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Regulators need to think like short sellers

The Wirecard scandal — like other recent debacles such as NMC Health — shows that financial reporting, oversight and governance, as they are currently practised, are woefully inadequate.

This week the European Securities and Markets Authority launched a review of BaFin, the German financial regulator, after the particularly dire saga of Wirecard, the German company whose accounts had been publicly criticised as misleading for years, but were passed for a decade by EY, its auditor, and passively accepted by umpteen banks and hundreds of investors.

BaFin’s failure to properly investigate repeated whistleblowing claims, and its habit instead of prosecuting the detractors, chimes with its reputation among short sellers as a feeble regulator. But it is not alone. The UK is often praised for sharp oversight, but failed to spot alleged fraud at London-listed NMC Health.

ESMA may get tough; the UK has already overhauled its system after the Carillion collapse in 2018.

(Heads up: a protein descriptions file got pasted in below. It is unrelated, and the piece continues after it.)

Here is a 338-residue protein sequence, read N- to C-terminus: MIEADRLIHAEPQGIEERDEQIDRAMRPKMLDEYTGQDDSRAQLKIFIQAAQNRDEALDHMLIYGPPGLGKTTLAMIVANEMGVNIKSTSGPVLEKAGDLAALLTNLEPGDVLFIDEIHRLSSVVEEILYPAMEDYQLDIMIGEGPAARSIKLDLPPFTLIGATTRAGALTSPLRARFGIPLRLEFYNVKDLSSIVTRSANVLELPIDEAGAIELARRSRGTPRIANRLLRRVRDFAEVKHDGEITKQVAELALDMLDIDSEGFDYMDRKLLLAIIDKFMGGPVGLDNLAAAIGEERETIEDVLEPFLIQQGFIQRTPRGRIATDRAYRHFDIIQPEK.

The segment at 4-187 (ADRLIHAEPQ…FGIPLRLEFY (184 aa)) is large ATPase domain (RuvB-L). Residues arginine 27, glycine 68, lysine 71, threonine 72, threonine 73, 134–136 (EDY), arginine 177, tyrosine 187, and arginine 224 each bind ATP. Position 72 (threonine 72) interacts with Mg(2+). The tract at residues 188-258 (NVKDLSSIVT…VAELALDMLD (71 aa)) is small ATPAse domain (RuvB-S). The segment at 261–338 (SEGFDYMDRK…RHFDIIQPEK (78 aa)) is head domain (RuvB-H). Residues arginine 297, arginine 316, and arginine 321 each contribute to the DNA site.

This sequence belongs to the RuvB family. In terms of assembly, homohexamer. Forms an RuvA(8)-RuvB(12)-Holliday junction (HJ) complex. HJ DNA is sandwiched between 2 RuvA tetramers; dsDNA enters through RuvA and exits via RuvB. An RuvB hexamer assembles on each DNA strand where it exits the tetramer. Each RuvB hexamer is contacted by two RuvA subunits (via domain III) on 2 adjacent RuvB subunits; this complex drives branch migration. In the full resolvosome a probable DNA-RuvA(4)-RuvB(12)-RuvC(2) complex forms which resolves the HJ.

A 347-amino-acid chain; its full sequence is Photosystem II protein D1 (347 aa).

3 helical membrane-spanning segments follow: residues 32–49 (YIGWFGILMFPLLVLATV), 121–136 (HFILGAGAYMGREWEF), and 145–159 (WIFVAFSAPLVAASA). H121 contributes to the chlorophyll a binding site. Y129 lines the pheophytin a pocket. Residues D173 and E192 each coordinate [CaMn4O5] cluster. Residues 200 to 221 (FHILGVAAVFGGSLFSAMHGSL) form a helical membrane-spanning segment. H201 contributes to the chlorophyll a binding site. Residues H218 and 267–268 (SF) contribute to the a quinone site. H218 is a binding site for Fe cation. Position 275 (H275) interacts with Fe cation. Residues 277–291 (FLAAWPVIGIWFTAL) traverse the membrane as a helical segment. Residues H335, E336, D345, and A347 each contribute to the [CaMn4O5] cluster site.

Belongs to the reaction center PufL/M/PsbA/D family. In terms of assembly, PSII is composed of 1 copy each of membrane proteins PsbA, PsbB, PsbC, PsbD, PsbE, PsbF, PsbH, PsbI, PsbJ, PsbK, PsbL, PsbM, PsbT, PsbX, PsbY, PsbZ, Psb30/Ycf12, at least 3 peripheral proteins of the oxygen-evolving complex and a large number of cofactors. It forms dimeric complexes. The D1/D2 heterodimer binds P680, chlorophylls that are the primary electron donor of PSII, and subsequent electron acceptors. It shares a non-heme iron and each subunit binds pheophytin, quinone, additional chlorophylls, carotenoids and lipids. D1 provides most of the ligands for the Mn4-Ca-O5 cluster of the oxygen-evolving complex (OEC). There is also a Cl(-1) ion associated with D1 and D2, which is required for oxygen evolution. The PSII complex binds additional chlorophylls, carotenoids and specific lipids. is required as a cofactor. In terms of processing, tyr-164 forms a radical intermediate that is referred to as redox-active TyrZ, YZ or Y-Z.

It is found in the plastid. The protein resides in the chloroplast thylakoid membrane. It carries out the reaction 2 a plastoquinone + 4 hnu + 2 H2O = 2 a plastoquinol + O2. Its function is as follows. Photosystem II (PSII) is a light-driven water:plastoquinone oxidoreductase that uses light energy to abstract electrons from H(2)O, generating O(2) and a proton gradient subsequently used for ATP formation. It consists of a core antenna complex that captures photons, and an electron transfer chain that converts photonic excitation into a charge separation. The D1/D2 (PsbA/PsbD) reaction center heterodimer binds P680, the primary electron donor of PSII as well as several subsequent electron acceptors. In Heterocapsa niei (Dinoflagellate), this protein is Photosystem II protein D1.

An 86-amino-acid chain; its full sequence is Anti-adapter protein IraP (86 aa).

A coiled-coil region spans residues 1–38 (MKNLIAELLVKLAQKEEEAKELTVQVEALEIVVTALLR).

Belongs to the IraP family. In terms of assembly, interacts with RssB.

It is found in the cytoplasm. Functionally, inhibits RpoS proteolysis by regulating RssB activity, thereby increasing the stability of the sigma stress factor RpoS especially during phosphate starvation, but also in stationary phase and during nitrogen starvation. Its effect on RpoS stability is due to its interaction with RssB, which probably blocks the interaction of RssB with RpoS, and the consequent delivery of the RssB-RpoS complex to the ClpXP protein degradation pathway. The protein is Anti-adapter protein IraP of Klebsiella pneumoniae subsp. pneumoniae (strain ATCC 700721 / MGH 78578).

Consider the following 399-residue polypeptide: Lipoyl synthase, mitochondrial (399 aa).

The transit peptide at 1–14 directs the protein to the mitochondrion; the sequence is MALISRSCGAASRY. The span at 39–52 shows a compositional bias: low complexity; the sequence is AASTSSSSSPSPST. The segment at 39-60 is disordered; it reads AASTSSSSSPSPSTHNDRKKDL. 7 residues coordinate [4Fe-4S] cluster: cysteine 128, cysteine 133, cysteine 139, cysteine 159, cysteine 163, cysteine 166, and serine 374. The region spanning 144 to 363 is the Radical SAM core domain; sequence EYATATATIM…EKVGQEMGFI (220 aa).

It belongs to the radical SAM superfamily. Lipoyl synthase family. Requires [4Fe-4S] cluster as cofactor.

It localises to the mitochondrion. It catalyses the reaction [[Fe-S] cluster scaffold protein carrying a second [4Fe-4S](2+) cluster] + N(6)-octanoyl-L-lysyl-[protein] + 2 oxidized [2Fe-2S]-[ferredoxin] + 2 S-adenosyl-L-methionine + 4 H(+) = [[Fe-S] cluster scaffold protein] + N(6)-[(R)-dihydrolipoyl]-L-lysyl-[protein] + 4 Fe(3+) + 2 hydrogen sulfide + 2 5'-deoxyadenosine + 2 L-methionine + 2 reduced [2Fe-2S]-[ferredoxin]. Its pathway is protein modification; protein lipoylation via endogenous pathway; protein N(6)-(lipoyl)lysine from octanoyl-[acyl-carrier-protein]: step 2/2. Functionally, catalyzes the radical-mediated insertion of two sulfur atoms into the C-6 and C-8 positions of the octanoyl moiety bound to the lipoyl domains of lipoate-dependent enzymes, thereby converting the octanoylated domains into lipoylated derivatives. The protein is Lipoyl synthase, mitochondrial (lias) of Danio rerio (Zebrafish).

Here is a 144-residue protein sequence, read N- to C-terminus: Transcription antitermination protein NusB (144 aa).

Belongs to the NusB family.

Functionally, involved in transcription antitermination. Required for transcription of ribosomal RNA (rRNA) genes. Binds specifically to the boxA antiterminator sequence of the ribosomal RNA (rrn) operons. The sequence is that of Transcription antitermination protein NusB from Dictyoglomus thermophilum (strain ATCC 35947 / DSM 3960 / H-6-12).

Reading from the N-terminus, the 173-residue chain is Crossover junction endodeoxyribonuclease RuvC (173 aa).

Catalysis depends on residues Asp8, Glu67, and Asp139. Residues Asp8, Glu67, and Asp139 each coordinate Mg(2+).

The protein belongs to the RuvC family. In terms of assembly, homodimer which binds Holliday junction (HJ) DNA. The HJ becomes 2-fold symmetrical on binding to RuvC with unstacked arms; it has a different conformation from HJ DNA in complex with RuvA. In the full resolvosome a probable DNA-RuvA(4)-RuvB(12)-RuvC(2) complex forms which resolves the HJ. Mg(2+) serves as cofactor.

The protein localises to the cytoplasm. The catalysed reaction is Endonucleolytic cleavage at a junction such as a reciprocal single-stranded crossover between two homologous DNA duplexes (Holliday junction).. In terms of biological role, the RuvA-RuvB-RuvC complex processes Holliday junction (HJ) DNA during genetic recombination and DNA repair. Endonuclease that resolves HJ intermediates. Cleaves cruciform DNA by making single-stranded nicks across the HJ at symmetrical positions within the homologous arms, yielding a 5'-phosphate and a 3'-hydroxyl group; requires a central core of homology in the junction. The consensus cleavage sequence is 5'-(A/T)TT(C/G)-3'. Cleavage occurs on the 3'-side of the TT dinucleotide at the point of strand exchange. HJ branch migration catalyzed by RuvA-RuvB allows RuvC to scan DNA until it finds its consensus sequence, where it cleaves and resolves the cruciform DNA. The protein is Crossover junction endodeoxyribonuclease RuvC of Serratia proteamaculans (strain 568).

But more fundamental reforms and culture changes are needed. The best step would be an international consultation process, taking in all major economies, on how to invigorate governance.

Ideas to consider should be a hard limit of three years for which any accountancy firm could audit any company, with no reappointment until nine years later. Auditors must be appointed by, and answerable to, investors, not management. The difficulty of organising this must be overcome.

And regulators’ mindset has to change to a more inquisitorial one, recognising that greed and cheating are inherent features of human nature, and start to accumulate like a fungus whenever they are given a chance. Short sellers know the warning signs and clues like forest hunters — regulators need to learn their tracking skills.